Saturated Fat Examples
One of the major health concerns for humans is the amount of fat content in their nutritional intake, a factor that impacts many health concerns including the leading cause of death in the US, heart disease. But what many people fail to understand is that fat-better known as lipids-are essentially for normal cellular function as long as they are kept in balance. One of the chief fats that causes health concerns is saturated fats.
Saturated fats contain triglycerides that consist only of saturated fatty acids. The word "saturated" in this case means the fatty acid chains and the carbon atoms have no double bonds connecting them. This means the carbon atoms are fully saturated with hydrogen. In fact, saturated fats have a number label that tells how many carbon atoms there are in its saturated fatty acid chain.
1. Saturated Fats in Chemistry
The chemical formulas for saturated fats wouldn't mean much to the average consumer, but to a researcher, these designations speak volumes about the amount of carbon and hydrogen in relation to the fatty acid chain. Some of these saturated fats include propionic acid (propanoic acid - C3:0), butyric acid (butanoic acid - C4:0), valeric acid (pentanoic acid - C5:0), caproic acid (hexanoic acid - C6:0), and pelargonic acid (nonanoic acid - C9:0), just to name a few.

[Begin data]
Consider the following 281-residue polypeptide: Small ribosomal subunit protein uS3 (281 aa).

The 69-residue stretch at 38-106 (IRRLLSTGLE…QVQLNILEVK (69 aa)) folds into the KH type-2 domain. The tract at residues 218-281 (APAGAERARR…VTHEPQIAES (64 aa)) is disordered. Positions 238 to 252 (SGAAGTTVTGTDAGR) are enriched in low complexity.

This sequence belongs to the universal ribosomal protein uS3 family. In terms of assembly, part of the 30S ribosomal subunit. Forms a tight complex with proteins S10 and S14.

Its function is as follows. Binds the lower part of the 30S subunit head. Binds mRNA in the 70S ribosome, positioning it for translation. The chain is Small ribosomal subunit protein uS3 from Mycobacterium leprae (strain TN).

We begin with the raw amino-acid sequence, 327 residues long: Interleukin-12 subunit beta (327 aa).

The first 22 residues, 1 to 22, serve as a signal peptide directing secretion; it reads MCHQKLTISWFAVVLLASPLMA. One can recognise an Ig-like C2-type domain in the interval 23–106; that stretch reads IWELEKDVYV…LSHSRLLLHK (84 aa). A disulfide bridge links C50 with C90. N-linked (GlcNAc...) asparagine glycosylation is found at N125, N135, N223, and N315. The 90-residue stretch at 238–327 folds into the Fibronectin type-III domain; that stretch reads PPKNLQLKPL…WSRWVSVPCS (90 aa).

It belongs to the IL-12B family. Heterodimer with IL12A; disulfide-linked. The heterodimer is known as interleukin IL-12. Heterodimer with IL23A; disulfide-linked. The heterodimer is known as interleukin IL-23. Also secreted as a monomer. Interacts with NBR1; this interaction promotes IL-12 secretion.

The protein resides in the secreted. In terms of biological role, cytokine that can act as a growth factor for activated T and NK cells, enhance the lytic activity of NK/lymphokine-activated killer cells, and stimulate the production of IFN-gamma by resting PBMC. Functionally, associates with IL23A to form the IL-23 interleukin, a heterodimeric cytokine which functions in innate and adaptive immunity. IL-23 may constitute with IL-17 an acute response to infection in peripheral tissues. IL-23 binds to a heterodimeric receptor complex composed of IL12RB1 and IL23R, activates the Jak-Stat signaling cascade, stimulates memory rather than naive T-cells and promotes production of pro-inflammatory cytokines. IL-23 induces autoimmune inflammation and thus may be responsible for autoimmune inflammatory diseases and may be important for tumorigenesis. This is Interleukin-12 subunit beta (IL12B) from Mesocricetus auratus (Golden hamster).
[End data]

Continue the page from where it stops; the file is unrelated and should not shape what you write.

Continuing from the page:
2. Saturated Fats in Foods
Pre-packaged foods available commercially often have a label that tells consumers how many saturated fats the product contains, but even better is the designation that a certain food has earned that allows it to make the claim that it is low in saturated fat. And while saturated fats are fine in moderation, certain foods are automatically higher in these fats than others. These high saturated fat foods include butter and hydrogenated oils, cheese, nuts, processed meats, creams like whipped cream, and more.
3. What Are the Saturated Fats in these Foods?
Foods naturally contain the carbon and hydrogen-rich chains, but some foods have a higher amount. Milk and other dairy products contain butyric acid, the natural oils like palm kernel and coconut oils contain lauric acid, and animal and vegetable fat sources contain stearic acid.
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